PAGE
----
I was reading this article the other day about some 4th century B.C. business transactions inscribed in Aramaic on sherds (broken pieces of pottery, often used the way we use post it notes) that have been excavated in Idumea (about 40 miles southwest of Jerusalem). That’s almost 2,500 years ago. And the inscriptions are still, for the most part, preserved and legible.
It made me think. How many times have I had an idea, for a sermon, a blog post, a book – and lost it? Later I tried to remember it, but too late – it’s gone.
These merchants from the ancient world knew a piece of wisdom that I often forget – write it down. Then you don’t have to keep it in your brain’s active memory – it’s stored in a trustworthy place. I learned that (and much more) from David Allen’s classic book Getting Things Done. If you haven’t read that, go grab a copy now and read it. Seriously. It’s worth it.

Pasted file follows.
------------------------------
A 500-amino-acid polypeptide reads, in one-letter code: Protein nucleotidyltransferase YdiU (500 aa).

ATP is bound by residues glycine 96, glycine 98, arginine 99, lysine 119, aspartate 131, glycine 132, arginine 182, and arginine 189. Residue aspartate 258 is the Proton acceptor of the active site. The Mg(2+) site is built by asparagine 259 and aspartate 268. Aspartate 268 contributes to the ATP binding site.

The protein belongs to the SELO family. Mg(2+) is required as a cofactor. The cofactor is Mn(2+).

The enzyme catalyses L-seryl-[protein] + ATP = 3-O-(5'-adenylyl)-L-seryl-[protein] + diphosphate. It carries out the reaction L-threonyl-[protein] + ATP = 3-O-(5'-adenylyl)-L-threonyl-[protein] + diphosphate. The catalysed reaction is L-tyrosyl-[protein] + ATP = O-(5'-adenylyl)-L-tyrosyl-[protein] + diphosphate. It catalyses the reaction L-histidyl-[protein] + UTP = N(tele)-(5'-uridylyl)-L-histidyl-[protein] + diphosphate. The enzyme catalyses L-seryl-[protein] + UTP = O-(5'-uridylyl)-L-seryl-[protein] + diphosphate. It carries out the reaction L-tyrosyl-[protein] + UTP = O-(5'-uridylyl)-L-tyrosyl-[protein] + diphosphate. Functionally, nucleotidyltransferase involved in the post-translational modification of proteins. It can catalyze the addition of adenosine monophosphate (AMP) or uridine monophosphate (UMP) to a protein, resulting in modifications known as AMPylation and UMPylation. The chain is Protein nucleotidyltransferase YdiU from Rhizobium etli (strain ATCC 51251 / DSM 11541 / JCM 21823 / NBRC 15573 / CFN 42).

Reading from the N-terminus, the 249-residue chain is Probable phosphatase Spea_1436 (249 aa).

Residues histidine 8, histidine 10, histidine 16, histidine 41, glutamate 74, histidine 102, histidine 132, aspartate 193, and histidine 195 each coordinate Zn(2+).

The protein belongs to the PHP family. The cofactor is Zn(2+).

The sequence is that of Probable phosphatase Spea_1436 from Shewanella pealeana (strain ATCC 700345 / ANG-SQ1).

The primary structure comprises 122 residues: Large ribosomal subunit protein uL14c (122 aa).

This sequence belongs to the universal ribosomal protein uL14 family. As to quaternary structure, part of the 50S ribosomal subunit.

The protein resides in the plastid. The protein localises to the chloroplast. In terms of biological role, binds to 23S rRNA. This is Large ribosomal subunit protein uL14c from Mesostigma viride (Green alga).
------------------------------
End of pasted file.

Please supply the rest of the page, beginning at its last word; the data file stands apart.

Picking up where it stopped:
Write it down. A simple piece of wisdom that I’ve shared often with others – and it’s so critical.
The (not so) minor prophet Habakkuk received an answer to one of his prayers from God, and God told him, “Write down this message! Record it legibly on tablets.” (Habakkuk 2:2 NET)
You know why I think God told him to write it down? Because despite our confidence that we won’t forget important things, too often time weathers the details of our memory. Pastor Mark Batterson says it well – the shortest pencil is longer than the longest memory.
Write it down. Whether it’s your vision, your new strategy, your goals, your grocery list, or your to do list for today, write it down. Don’t expect that you’ll remember it – you might not.
And who knows – somebody 2,500 years from now might find it.